What’s your background and how did you get into AI art?
Let me tell you right away - I am self-taught. You won’t find any tales of a long apprenticeship here :)
I’ve been surrounded by art since birth. My father was a fan of fine art, music, and theater, so our house was always filled with his creative friends and their works. We visited different galleries and museums every week. For that, I owe a huge thank you to my father.
Despite the artistic abundance around me, what captivated me most were the paintings that my father’s friend, Sergei Serp, created. He’s now quite a famous artist. I can confidently say that I owe my current pursuits to him and my father. These paintings were frightening and thrilling, stirring up so many thoughts and emotions in my young mind that the characters from these paintings began to appear in my dreams. I dreamt about them for many years. Each character had their own name, their own power, and so forth. The strangest thing is, these paintings are my only vivid memories from early childhood.
Naturally, as I grew older, I attended art school, from which I swiftly departed. My teacher didn’t share my artistic interests and constantly mocked my characters and drawings. In his opinion, a girl should be drawing flowers and cute pets. This experience at the art school dissuaded me from drawing and instilled numerous complexes in a 6-year-old girl.
I returned to drawing at a more mature age when I was battling depression, and nobody could help me. I took up oil painting, purchased an iPad, and learned to draw digitally. My hobby was supported by my mother, best friend, and boyfriend, who were always ready to accompany me to buy a new canvas or paint. At that point, I was aware of AI development, but I didn’t pay it much heed.
Years later, I began to discover more and more information about AI, and my friend, who had also become interested in it, was continually sharing more about it with me. So, I decided to try and learn to use these tools. I enjoyed it, and that’s how I found myself in this space.
Do you have a specific project you’re currently working on? What is it?
I was asked to give this interview exactly when I took a short break as I need a little rest after each segment of my work. If I don’t, I feel like an assembly line, and my ideas and thoughts get confused. My last project was a failure, in my opinion, which I am not ashamed to say, so I want to get my thoughts together and then move on.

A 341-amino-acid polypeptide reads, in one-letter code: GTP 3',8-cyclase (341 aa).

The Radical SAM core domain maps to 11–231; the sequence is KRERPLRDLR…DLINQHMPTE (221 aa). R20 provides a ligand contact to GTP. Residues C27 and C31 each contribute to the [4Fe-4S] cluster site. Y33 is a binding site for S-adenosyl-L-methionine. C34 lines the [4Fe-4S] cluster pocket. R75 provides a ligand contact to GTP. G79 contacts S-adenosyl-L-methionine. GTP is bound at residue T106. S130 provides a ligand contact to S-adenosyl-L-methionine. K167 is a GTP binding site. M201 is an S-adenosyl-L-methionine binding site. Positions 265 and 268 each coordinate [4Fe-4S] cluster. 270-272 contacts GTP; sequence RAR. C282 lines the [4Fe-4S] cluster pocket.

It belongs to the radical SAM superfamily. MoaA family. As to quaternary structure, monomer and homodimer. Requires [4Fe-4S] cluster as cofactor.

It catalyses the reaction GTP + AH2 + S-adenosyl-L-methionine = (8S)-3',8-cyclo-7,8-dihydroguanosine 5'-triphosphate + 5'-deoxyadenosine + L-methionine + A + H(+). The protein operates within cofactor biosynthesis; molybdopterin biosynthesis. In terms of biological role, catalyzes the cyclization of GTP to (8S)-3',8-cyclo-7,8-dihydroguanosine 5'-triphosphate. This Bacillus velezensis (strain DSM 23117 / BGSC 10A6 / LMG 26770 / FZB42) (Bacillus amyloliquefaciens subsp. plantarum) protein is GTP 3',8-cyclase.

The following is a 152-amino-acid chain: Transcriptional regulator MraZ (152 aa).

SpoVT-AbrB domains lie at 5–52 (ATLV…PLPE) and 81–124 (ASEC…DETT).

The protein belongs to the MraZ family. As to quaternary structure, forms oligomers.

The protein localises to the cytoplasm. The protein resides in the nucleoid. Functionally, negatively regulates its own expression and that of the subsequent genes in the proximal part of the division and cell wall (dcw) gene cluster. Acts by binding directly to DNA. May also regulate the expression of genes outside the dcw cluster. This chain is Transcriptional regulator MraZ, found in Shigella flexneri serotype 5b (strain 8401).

What drives you to create?
My memories and my recent experiences, which, I believe, resonate with many people. I posit that every artist incorporates their current thoughts and emotions into their work. What excites them the most, what they fall asleep and wake up with.
What does your workflow look like?
I don’t follow a distinct sequence of actions. Images and compositions spontaneously appear in my mind. Occasionally, an idea may strike me in the middle of the night, yet I don’t jot it down, choosing to rely on my memory instead. Much of my work is inspired by childhood memories. Not always, but often. If so, I begin by sketching on my old digitized photos, refine the sketch using Midjorney, and further enhance the result with Procreate. When no photos are involved, I create an original image using Midjorney and refine it using Procreate. These are essentially all the tools I utilize. The order of operations constantly changes until I achieve the desired outcome. A single task may occupy me for over a week, which seems exceedingly slow to those accustomed to AI. If I’m not satisfied with the result, I start from scratch. This is why I’m not particularly fond of deadlines.
What is your favourite prompt when creating art?
The only trick I can really share involves describing the subject with different words in the same prompt. For example, in the work below, I achieved a satisfying result only when I entered the words
How do you imagine AI (art) will be impacting society in the near future?
It seems to me that, in the near future, people will not stop being afraid of Artificial Intelligence, considering it a hoax for various reasons. People have always feared anything new, no matter which part of history we look at.
Any ideas on how that fear of AI could be mitigated?
Good question. I think the first step is education and the widespread dissemination of reliable information about the operation of AI and AI artists.
The second is resolving the issues concerning the legitimacy of using works to train AI models. As long as this issue remains unresolved, we witness significant negativity from artists. In my opinion, this arises because people fear job loss and potential redundancy, although the creative process of producing works with the assistance of AI hasn’t been abolished and probably never will. This seems to be a concept that people are reluctant to comprehend.
Lastly, familiarity plays a significant role. As people become more accustomed to AI, the fear will likely diminish.
Who is your favourite artist?
Among traditional artists, unsurprisingly, Sergei Serp, a representative of Necrorealism, which I have discussed previously. Additionally, Ida Applebroog, whose works I encountered at Queen Sofia Art Center in Madrid, profoundly moved me. Probably, after Serguei Serpa, this is the second artist who could arouse a storm of contradictory emotions in me.
Anything else you would like to share?
Keep doing what you love, and don’t let other people influence your perception of your passion.